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In their own words: Ben Bertelson

The former baseball student-athlete and management major at the U.S. Air Force Academy was in his fifth-grade classroom in Midland, Texas, when the events of 9/11 occurred. He is now a C-17 pilot stationed at Dover Air Force Base in Delaware.

It was home hour, which is the first class of day. We turned on the televisions because the principal made an announcement about it. We watched the towers collapse. When you watch something like that, something changes in you. You realize, and this sounds cliche, but you realize freedom isn’t really free. Someone has to step up to defend it. At that point, I didn’t decide what I would do, but that event sent me down the path to join the military.

I chose the Air Force Academy because it had the best package to offer to me. It had the best academics, and it seemed to present the toughest challenge for me. It was close to home, and I hit it off with all the guys I talked to. I loved the fact that after four years of going to school, I could have the opportunity to serve my country.

To be honest, knowing that we were at war made my decision to come to the Air Force Academy easier. Someone has to step up, and I’m that guy. All of the Air Force Cadets, and all the Cadets in general – we’re the guys who want to step up.

Deciding on what I wanted to do after leaving the academy was a slow process. I entered wanting to do something like being a special-tactics officer or combat rescue officer. I talked with guys who do that job, and I decided that it wasn’t the best fit for me. One of my best friend’s older brothers was a Marine. After talking with him, I knew that’s what I wanted to do.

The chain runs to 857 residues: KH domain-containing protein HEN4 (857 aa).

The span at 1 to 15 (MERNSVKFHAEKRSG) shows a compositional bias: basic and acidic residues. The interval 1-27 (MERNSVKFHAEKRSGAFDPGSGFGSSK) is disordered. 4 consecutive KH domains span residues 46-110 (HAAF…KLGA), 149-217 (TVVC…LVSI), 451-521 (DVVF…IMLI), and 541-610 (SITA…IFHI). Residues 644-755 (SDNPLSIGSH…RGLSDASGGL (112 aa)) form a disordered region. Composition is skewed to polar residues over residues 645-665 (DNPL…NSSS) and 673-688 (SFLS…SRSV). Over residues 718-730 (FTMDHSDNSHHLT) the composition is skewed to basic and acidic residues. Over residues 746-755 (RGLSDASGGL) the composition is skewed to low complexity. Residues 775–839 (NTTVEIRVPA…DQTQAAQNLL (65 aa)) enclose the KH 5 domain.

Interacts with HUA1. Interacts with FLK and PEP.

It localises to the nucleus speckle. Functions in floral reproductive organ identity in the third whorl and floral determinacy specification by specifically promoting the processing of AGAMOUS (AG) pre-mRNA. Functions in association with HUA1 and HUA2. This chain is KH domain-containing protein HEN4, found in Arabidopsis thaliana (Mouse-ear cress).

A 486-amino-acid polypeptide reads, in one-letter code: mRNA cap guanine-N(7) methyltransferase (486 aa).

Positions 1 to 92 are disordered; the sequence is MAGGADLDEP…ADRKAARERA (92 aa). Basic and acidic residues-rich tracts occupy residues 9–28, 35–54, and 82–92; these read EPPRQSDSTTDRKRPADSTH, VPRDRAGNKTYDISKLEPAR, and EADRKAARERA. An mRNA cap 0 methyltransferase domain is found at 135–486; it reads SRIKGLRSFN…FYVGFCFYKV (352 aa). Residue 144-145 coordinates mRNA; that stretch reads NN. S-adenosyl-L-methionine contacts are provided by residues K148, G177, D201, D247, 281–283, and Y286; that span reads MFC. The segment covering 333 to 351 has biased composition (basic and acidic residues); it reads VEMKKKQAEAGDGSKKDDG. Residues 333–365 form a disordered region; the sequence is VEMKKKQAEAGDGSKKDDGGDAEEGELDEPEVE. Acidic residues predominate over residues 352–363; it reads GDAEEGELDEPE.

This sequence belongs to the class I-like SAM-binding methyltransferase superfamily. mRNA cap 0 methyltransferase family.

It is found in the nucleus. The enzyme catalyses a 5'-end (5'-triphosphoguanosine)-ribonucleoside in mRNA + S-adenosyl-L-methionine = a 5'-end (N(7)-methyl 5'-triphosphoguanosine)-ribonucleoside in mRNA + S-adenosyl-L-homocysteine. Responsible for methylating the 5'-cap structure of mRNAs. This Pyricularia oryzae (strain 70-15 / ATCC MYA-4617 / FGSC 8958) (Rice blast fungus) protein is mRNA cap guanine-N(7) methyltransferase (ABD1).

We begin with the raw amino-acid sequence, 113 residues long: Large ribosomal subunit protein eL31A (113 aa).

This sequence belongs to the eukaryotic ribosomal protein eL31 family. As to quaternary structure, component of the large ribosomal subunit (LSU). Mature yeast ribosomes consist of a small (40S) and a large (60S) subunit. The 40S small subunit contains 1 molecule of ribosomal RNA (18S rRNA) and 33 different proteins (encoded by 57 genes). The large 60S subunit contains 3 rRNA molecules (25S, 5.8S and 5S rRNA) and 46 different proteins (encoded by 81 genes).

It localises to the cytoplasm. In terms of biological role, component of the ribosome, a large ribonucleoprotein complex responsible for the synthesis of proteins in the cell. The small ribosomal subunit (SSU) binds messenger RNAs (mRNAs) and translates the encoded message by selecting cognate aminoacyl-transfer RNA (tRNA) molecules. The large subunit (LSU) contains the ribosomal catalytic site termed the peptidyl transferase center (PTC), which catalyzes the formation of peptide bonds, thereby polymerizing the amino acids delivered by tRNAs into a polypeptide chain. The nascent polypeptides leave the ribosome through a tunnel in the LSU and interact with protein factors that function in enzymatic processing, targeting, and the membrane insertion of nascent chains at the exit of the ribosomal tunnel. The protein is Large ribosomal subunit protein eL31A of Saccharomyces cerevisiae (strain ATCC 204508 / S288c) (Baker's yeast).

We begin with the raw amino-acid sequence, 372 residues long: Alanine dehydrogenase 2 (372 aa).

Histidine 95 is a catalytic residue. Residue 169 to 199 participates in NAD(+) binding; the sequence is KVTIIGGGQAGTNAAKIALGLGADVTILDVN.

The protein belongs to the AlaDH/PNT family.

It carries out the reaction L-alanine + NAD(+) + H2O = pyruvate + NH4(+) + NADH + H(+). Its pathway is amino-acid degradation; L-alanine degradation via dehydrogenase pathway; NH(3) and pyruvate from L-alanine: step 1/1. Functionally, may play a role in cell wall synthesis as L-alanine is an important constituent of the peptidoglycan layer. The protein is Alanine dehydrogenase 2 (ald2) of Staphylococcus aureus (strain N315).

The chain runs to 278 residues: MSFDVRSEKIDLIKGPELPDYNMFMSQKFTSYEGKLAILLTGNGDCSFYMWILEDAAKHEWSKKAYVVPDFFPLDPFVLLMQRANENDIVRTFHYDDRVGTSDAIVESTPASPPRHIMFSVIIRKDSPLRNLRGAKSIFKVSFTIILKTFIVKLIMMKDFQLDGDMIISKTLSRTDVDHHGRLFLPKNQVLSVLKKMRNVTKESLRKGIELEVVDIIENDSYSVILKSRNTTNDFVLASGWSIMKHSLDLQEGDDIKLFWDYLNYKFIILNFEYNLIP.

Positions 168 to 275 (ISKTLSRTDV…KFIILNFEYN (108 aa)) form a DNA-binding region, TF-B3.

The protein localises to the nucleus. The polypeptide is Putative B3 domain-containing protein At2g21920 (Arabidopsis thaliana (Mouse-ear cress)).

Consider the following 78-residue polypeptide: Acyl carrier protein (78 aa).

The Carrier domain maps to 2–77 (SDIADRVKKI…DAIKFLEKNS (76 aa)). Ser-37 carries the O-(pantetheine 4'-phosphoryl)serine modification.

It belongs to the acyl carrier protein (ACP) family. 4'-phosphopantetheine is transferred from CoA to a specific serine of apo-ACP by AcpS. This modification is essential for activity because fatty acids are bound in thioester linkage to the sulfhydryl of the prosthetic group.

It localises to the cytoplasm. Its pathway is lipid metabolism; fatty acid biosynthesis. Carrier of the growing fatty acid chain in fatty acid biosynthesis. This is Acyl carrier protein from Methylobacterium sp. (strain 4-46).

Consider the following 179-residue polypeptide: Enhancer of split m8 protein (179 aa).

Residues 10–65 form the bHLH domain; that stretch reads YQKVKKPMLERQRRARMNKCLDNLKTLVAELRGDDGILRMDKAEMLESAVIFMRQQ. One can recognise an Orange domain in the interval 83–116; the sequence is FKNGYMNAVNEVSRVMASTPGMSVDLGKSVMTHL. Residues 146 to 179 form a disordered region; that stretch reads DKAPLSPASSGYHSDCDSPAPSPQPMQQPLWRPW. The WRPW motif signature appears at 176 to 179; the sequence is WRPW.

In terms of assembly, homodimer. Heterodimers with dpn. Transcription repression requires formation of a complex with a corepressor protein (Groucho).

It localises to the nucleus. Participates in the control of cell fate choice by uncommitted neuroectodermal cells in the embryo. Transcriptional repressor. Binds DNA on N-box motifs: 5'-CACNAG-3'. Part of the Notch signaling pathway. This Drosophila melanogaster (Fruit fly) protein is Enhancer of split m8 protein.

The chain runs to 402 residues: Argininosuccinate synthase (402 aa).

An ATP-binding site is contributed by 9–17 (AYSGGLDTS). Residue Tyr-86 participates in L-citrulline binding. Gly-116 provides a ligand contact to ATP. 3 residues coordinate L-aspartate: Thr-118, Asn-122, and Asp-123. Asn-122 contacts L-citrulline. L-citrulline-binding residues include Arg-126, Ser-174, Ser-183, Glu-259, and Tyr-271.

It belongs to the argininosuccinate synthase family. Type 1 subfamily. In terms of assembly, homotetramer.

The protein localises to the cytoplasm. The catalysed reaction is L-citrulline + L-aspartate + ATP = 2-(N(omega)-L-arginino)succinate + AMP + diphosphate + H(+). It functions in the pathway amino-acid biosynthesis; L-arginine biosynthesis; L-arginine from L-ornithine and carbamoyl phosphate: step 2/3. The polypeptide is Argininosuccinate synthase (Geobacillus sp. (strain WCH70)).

When you decide to come to the academy, you know what kind of commitment you are making. After you finish basic training, everyone here knows they are in this for the long haul.

Being a student-athlete (pitcher) on the baseball team enhanced the whole experience. Just being a Cadet, you get incredible leadership opportunities. As a student-athlete, I got to learn teamwork, determination, toughness, leadership … just everything you can think of, really, I got to work on it twice, both as a Cadet and as a student-athlete.

My feelings about 9/11 haven’t waned over time. It may have for some people. It is like people just get used to the feeling. That’s something I try not to do. At the academy, you are reminded that you are in the military every day. You have chosen the profession of arms. Every day you think about it. Being an officer and leading America’s finest men and women is something that Cadets take very seriously.